A year before she disappeared, Susan Powell told a wide circle of friends she was preparing for the worst if she sought a divorce: that her husband might try to kidnap their sons and break her financially.
She said she had set up a separate bank account, arranged a place to stay if she decided to leave, and had informally written a will, according to friends who requested anonymity because they are not authorized by police to speak about the investigation. And Susan Powell made sure many knew of her preparations.
Susan Powell ultimately decided to stay and work on the relationship after fasting and praying.
While friends and family say the marriage had improved during the past year, the trail Susan Powell, 28, left behind explains why Joshua Powell has become the focus of efforts to find his wife. Joshua Powell also was the last person to see Susan Powell alive on Dec. 7, when he told police he left her at home and took their four- and two-year-old sons on a late-night camping trip in Utah's snowy west desert.
On Monday, there was no sign of an imminent break in what is still being called a missing persons case. Police said they were waiting for results from the state crime lab, which is testing DNA evidence taken from the couple's home five days ago.
"We're their top priority," said West Valley City Police Chief Thayle "Buzz" Nielsen.
Police say Joshua Powell, who traveled to Washington state on Saturday with the couple's two young sons, has not provided enough direction for detectives looking for his missing wife.
"We have an open, standing request, or if you want to call it an invitation, for him to come speak to us," said Capt. Tom McLachlan.
Yet McLachlan said the investigation is "far from a standstill. We have a lot of stuff we're looking at."
Friends said they told her the relationship wasn't healthy and confirm that they encouraged Susan Powell to leave her husband, whom they have described as controlling and emotionally abusive. A friend has said Susan Powell was at one point poised to return to Washington with the aid of her parents.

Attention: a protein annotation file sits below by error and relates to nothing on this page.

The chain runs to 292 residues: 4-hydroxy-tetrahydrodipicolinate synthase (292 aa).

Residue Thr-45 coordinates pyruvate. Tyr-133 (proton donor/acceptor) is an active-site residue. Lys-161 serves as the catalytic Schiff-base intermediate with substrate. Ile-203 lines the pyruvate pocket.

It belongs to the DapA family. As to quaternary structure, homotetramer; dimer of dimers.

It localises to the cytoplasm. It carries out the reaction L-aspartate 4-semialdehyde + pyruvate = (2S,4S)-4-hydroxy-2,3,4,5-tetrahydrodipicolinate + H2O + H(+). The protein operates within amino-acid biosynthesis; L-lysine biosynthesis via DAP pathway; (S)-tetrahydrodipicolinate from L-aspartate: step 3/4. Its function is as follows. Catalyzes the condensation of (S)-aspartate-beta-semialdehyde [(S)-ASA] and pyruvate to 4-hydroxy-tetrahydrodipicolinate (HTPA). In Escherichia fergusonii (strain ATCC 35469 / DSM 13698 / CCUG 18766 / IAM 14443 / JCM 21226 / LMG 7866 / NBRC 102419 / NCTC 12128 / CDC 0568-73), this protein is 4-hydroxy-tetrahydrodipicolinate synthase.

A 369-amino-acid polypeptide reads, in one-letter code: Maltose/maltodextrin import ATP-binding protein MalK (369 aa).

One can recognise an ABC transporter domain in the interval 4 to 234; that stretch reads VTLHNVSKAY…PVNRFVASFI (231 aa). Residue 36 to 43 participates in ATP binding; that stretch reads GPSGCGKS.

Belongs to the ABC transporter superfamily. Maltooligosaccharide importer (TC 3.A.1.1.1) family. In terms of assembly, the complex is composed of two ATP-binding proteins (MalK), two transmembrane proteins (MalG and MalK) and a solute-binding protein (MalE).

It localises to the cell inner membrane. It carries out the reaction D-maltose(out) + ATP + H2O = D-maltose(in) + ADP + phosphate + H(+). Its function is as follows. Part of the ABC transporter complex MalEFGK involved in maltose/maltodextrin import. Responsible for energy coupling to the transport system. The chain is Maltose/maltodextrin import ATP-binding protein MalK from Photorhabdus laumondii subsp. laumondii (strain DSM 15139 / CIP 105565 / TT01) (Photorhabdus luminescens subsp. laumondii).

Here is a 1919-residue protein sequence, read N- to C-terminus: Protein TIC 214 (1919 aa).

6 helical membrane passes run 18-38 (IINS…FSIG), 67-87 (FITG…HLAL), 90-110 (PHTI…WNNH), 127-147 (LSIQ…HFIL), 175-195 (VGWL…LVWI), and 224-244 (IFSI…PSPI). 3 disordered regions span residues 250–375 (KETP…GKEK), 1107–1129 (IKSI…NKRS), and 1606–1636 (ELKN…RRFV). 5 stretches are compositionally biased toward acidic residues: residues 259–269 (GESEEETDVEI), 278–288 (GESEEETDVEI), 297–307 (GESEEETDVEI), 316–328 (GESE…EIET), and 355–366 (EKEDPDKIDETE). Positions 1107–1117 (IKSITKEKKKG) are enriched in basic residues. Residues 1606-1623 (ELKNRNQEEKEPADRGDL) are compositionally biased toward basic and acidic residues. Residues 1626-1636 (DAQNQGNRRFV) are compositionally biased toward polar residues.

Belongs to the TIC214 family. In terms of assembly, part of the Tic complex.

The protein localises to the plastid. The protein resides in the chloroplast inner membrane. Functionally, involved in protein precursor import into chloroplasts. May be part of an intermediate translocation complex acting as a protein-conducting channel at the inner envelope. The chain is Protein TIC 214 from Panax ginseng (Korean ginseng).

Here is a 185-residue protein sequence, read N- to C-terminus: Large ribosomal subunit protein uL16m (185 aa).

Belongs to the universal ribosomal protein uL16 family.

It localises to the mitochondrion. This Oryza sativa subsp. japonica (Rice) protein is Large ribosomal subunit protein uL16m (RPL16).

Joshua Powell, 33, was upset his wife was depositing money into an account he didn't have access to, said friends who added that they encouraged Susan to stand up to him. Family members have said the couple got marital counseling at Susan Powell's urging.
McLachlan said he did not know of any financial motive, such as a life insurance policy, that could give anyone an incentive to harm her.
Also on Monday, Chuck Cox, Susan's father, said he didn't understand why Joshua Powell, accompanied by his oldest son, attended a candlelight vigil Sunday in Washington state arranged by her friends and family.
"I heard that Joshua (the husband) had arrived," he wrote on the "Friends and Family of Susan Powell" Facebook Web page. "I couldn't really understand why Josh was there."
Cox said Joshua Powell stood under an umbrella in the rain surrounded by family members who shielded him from the media.
"I just hope being here [at the vigil] will encourage Josh to help with the search," Cox wrote in his message.
Terrica Powell, Joshua's mother and a Utah resident, could not be reached for comment Monday. A sign on her front door asked media not to knock or ring the door bell and provided an e-mail address for questions.
Scott C. Williams, Joshua's attorney, could not be reached immediately for comment.
Tribune reporters Nate Carlisle, Jason Bergreen, Sheena McFarland, Erin Alberty contributed to this story.
A reward of up to $10,000 is being offered by an anonymous donor for "original information" leading to Susan Powell. In the event her disappearance is a crime, the reward may be given for information leading to an arrest. Anyone with information can call the West Valley Police Department at 801-840-4000.